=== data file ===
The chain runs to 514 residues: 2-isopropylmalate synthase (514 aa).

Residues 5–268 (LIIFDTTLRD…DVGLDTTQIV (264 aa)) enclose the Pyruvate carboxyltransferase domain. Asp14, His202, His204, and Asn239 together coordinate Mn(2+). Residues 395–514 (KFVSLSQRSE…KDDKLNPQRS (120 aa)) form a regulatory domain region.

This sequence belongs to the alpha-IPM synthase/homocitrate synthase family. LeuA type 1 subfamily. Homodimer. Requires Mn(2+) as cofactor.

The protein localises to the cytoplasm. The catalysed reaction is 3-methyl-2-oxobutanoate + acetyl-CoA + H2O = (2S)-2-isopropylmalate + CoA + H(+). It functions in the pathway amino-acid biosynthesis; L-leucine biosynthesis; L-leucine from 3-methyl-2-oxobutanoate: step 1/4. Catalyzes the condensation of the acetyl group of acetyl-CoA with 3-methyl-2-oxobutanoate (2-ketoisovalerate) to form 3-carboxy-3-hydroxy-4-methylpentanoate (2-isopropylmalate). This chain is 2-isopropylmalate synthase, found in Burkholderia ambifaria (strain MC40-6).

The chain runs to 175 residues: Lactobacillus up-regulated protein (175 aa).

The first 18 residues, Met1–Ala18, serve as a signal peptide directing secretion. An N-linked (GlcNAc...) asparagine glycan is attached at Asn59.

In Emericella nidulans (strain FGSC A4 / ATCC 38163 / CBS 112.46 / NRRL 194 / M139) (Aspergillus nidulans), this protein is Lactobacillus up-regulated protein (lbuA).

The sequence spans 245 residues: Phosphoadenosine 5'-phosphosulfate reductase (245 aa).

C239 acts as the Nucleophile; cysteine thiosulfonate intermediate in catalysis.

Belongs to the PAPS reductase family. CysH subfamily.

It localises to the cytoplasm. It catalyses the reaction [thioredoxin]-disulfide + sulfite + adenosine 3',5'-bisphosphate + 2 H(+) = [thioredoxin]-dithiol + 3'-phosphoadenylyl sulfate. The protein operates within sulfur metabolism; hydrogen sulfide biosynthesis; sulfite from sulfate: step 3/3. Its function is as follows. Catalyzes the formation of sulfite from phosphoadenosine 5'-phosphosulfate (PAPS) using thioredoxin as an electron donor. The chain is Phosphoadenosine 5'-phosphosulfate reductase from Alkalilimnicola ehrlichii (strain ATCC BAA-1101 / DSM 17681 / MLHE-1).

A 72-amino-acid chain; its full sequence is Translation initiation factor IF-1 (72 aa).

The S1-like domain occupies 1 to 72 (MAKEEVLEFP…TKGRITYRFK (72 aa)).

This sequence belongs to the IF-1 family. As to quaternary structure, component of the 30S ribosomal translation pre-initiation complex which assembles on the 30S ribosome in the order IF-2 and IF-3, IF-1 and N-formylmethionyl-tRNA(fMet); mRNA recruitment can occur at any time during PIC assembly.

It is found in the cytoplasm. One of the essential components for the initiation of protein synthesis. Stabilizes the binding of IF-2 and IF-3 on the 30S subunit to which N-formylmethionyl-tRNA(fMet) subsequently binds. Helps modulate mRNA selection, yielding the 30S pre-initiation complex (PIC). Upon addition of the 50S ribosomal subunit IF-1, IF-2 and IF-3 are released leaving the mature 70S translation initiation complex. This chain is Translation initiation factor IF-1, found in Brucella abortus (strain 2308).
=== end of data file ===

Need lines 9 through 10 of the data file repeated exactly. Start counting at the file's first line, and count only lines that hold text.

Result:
C239 acts as the Nucleophile; cysteine thiosulfonate intermediate in catalysis.

Belongs to the PAPS reductase family. CysH subfamily.